As New York struggles to make gifted admissions equitable, one Bronx family searches for a way in

Jul 17, 2013 by

By Jennifer Dev

Tanya Duprey was seated in the cafeteria of P.S. 54 in the Bronx on a Saturday last January. Her daughter Allison, 4, sat next to her with paper and crayons, drawing a picture of a spiky purple caterpillar with neon orange hair.

Duprey has a habit of biting the side of her lip when she’s nervous, but now she was also smoothing her dark bangs down over her face every few seconds. “It’s so nerve-wracking. Now that they’re about to call her in, I’m like, did we do enough?” she said.

Duprey shows daughter Allison how to play a game on her tablet. (Photos by Jennifer Dev)

Duprey shows daughter Allison how to play a game on her tablet. (Photos by Jennifer Dev)

Along the other tables in the lunchroom, more anxious parents waited for New York City Department of Education officials to call their children in to take an exam. They were all hoping for a highly coveted spot in New York City’s gifted and talented kindergarten program, and the 45-minute test would determine whether their children would make the cut.


Requiring 4-year-olds to take standardized tests is a relatively new development in New York City, one begun in 2007 to standardize gifted and talented admissions citywide. Previously, the process varied from district to district and could include in-class assessments, interviews, and teacher observations. The tests were meant to create fairness and uniformity in allocating seats for the 2007-2008 school year, but when the evidence suggested they had had the opposite effect, the city this year instituted yet another new test. Allison was among the first to experience it.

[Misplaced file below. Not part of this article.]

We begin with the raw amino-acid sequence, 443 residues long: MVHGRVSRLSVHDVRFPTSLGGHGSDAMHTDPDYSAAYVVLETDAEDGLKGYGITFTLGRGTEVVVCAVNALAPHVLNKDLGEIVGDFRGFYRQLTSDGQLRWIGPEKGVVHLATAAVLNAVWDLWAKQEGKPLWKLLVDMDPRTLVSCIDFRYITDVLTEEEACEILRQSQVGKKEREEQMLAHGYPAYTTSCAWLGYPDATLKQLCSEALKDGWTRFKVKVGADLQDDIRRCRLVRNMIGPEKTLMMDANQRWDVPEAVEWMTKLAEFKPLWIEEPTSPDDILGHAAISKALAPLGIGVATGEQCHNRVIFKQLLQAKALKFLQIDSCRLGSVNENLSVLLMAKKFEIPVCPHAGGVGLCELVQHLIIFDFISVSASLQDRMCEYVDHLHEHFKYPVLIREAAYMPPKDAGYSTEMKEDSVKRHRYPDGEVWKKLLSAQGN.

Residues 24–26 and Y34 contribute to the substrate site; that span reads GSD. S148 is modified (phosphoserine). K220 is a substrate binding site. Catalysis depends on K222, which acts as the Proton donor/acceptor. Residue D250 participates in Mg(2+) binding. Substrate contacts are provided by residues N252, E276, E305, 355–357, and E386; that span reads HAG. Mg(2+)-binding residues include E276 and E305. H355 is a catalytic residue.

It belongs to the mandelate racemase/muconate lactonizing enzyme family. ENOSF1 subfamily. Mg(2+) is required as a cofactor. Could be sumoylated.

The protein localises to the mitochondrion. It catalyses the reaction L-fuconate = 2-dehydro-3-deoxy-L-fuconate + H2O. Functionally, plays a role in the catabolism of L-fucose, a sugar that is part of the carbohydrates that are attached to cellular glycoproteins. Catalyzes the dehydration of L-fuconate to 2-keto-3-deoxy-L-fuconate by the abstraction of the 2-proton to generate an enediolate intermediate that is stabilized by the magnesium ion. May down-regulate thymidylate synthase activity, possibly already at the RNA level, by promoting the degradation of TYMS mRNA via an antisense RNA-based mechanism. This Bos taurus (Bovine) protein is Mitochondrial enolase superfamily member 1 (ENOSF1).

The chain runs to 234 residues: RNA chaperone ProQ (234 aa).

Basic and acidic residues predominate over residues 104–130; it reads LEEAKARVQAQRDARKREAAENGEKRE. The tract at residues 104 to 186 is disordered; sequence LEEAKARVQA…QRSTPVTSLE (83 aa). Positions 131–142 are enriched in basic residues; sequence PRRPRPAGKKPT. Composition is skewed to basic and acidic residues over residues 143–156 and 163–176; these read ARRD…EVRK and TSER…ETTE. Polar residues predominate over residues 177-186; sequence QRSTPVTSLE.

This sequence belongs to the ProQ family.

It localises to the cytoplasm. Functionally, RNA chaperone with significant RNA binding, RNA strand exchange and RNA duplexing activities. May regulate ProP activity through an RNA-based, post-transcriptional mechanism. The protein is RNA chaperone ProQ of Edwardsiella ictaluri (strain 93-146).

White and Asian-American children, as well as children from the wealthiest New York City districts, were always disproportionately represented in gifted programs, but in recent years Hispanic and African-American children and children from poorer schools districts have seen their chances of getting in even further reduced.

In the 2012-2013 school year, according to the D.O.E., Hispanic children comprised 41 percent of New York’s elementary student population but held only 12 percent of the total gifted seats available in both the citywide schools and district programs. Likewise, African-Americans made up 24 percent of the school population but held only 15 percent of the gifted seats. By contrast, Asian students made up 16 percent of the school population and held 32 percent of the gifted seats, and white students made up 17 percent of the population and held 38 percent of the gifted seats.

via As New York struggles to make gifted admissions equitable, one Bronx family searches for a way in | Hechinger Report.

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